Jasmine Flowers Are More Than an Accessory

The delicate white buds have stood the test of time, cementing themselves in pop culture, weddings, mythology, and everyday life.

GettyImages-1424728025 jasmine flowers
A farmer displays jasmine flowers after harvesting from a farmland on the outskirts of Madurai, India, June 27, 2023 (R. SATISH BABU/AFP via Getty Images)

Isha Banerjee


April 11, 2024


8 min

A heroine, Mumtaz, coyly runs into the pouring rain. The hero, Rajesh Khanna, follows her, revering the kohl lining her eyes and the jasmine flowers in her hair. She blushes, touches the flowers, and hides behind a tree. The song — Kishore Kumar and Lata Mangeshkar’s “Kajra lagake, gajra sajake” from the 1972 film Apna Desh — is rife with romance. From the dangling of the heroine’s earrings and the tinkling of her bangles to the aroma of her adorned hair, how could the hero not fall for her?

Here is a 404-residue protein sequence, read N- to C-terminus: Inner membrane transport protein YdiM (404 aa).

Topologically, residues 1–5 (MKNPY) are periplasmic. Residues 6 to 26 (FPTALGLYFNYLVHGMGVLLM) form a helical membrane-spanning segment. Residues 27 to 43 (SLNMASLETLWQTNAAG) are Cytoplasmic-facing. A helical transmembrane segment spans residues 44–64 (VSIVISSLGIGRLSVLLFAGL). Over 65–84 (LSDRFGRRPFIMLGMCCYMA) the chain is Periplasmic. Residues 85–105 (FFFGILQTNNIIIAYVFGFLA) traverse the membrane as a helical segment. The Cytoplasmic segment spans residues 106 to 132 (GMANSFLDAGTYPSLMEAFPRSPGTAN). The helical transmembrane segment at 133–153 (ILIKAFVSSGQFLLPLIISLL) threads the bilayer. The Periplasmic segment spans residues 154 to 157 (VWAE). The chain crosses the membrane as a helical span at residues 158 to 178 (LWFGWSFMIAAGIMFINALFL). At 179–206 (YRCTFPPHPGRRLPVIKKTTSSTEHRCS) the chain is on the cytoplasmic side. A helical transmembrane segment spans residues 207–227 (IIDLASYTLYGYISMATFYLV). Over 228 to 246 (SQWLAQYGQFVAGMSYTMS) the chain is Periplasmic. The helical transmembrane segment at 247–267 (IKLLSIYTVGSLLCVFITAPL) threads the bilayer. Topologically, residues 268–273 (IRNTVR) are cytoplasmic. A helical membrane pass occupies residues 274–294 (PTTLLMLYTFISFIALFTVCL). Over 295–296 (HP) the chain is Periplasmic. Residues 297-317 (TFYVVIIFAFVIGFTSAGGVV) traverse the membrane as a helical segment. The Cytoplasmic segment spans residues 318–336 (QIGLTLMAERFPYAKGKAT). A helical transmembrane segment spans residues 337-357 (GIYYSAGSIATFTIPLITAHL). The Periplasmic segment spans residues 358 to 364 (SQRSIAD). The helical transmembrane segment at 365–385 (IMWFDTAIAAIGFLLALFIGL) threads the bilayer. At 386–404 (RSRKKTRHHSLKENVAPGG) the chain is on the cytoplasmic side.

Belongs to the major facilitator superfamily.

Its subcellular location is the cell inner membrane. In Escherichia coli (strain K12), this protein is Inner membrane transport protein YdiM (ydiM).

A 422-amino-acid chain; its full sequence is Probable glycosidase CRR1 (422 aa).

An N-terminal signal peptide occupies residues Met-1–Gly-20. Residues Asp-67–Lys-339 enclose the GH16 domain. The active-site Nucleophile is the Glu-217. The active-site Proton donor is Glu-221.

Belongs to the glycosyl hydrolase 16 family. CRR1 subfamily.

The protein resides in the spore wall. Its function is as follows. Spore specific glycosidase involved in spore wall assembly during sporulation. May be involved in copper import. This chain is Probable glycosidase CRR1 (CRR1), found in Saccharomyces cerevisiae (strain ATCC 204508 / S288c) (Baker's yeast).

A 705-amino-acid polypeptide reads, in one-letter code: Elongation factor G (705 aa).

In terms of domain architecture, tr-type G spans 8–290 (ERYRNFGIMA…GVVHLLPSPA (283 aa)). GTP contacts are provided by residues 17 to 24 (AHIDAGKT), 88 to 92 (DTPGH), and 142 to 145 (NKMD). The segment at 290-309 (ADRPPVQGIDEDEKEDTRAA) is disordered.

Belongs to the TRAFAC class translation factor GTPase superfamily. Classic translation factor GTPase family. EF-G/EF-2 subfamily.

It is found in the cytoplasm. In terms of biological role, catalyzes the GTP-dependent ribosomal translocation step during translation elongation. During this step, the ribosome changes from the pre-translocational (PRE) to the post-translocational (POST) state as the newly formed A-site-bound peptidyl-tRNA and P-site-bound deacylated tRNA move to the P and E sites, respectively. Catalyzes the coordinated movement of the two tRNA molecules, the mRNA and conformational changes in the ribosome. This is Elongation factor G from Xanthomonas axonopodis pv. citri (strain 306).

More than five decades later, the allure of jasmine garlands — whether called gajra, malligai, malle pulu, beli fuler mala, and various other monikers — lingers. They are ubiquitous throughout the subcontinent, transcending regional and religious differences. While many associate the garlands with brides and romantic love, the flowers represent much more.

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